Chocolate maker Barry Callebaut’s decision to join the UTZ Certified sustainable cocoa programme will bolster efforts to scale up the project and help to get all parts of the supply chain on board, claims the non-profit group.
UTZ Certified has been working with industry players and NGOs over the past two years to ensure a certification and traceability scheme for sustainably produced cocoa that allows producers to improve business practices and meet market expectations and brands to show commitment to sustainability.
Daan de Vries, UTZ Certified programme manager, told ConfectioneryNews.com that it is critical that companies such as Barry Callebaut are involved as they are part of the process and can help ensure the programme meets the needs of both producers and markets.
“More than 90 per cent of world cocoa production is produced by smallholder farmers, and as such it is a huge challenge to get all of these audited.
The Cocoa Programme acts as a platform on best practice, where different parts of the cocoa chain such as processors like Barry Callebaut, Mars and Nestle can exchange ideas on a non-competitive basis on how to implement the UTZ Certified Code of Conduct for Cocoa effectively,” he said.
The Code of Conduct, launched earlier this year, establishes economic, environmental and social standards that have to be met in order to qualify for UTZ Certified approval.
The code aims to promote improved farming practices leading to improvements in the quality and yield of cocoa beans, better income for farmers and enhanced sustainability in the supply chain.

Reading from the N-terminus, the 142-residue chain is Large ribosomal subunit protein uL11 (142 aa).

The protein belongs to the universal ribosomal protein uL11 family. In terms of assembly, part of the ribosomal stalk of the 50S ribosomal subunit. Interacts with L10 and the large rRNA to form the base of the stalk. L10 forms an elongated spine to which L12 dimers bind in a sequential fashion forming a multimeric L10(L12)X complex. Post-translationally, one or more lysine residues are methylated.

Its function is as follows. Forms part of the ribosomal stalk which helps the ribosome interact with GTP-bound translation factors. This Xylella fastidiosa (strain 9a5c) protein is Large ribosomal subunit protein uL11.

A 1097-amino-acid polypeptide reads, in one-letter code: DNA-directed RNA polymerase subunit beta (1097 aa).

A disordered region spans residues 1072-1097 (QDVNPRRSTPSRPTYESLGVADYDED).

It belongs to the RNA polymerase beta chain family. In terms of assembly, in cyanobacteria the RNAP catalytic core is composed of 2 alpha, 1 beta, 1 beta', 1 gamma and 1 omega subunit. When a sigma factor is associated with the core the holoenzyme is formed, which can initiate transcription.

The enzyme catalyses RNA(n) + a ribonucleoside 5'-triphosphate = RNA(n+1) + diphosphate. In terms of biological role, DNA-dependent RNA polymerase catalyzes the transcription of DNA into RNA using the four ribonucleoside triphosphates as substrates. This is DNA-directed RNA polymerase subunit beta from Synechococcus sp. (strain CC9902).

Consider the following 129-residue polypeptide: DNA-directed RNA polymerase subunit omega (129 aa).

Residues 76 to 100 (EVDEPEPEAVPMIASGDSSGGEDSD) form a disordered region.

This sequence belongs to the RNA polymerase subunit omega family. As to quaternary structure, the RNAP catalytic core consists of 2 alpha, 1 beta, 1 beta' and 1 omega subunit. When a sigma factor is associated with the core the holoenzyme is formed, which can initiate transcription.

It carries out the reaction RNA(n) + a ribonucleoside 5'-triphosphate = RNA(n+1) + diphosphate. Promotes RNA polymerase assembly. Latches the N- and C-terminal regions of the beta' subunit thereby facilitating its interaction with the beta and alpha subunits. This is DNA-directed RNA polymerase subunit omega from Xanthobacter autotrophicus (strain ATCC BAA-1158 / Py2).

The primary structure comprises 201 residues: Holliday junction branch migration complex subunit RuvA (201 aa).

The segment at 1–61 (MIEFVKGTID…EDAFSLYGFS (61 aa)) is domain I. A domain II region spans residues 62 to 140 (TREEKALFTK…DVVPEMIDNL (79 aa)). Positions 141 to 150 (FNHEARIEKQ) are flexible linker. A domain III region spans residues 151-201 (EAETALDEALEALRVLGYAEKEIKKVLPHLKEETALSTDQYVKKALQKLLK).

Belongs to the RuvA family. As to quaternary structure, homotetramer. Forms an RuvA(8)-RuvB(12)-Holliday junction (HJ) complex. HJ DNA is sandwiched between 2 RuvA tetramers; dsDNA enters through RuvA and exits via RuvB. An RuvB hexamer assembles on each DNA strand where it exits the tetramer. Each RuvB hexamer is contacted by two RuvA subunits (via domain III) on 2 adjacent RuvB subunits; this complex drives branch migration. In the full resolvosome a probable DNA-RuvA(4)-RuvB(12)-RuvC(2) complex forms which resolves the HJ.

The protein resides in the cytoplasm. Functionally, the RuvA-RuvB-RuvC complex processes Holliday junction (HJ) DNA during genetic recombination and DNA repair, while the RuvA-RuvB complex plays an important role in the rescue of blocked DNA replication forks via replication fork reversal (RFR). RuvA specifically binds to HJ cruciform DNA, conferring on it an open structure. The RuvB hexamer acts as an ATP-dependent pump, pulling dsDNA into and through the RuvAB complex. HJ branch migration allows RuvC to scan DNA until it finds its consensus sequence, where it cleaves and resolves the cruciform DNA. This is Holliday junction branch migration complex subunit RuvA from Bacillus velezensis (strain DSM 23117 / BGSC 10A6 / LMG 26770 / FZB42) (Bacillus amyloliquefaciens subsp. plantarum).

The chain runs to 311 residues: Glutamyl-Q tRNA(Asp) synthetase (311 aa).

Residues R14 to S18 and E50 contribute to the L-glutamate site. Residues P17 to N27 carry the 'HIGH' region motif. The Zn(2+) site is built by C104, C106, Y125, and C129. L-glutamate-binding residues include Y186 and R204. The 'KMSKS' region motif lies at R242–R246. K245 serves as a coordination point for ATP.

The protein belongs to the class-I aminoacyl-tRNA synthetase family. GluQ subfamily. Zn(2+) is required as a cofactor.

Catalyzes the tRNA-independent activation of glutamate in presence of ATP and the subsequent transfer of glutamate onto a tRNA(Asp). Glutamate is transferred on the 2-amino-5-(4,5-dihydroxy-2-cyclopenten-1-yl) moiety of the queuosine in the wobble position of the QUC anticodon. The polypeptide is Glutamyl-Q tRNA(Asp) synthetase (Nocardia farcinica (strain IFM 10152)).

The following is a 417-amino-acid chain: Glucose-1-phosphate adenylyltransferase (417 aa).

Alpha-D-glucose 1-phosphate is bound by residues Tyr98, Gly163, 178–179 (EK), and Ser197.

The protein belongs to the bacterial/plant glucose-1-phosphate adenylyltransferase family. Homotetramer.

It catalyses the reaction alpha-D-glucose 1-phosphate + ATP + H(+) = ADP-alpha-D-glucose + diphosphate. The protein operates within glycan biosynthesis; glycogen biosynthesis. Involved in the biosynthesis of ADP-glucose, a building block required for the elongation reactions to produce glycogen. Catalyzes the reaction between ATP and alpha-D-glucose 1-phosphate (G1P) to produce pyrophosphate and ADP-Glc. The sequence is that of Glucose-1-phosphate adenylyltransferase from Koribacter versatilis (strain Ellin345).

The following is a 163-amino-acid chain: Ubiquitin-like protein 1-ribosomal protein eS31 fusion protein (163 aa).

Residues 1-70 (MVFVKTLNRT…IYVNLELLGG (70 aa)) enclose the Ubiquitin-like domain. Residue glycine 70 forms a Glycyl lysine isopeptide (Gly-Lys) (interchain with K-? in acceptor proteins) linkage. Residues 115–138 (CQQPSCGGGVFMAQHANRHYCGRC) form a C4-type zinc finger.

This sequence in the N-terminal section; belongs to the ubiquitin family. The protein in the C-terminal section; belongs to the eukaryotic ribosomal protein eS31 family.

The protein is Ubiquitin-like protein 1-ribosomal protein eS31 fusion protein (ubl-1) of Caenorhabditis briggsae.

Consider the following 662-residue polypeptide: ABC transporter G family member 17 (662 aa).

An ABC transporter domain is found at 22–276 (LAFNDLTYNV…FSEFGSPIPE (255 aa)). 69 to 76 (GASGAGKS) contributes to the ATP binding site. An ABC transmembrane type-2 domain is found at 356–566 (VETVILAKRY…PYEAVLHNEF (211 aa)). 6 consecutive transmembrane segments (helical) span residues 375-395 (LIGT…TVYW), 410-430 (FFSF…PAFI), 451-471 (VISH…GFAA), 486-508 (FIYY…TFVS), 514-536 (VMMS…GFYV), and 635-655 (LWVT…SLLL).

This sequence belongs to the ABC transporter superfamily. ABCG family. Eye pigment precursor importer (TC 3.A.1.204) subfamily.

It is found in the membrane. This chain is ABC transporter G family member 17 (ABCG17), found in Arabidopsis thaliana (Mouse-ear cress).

It sets out standards on food and farm safety, the safe and efficient use of fertilisers, good labour practices, safe and healthy production practices, protection of natural resources and biodiversity and long-term productivity.
Steven Retzlaff, president global sourcing & cocoa at Barry Callebaut, said that ever growing demands from its customer base and consumers for responsibly produced ingredients sourced through a transparent supply chain prompted its participation in the UTZ certification steering group.
“Our shared aim is to help farmers to grow cocoa in a manner that is sustainable and that safeguards the environment," he added.
In August, two farmer co-operatives in the Ivory Coast were the first to be audited and to receive independent certification, and a audit is currently underway at a co-operative in Ghana, according to de Vries.
West Africa is the source of 70 per cent of the world's cocoa supply, with the Ivory Coast the world’s largest cocoa producer, including 800,000 small-scale farmers.
The Cocoa Programme is also being extended to cocoa producing countries in Latin America such as Ecuador, the Dominican Republic and Costa Rica, added de Vries.
Mars Inc, one of the founding members, recently announced that they will source 100 per cent of its cocoa from certified sources by 2020, including UTZ Certified.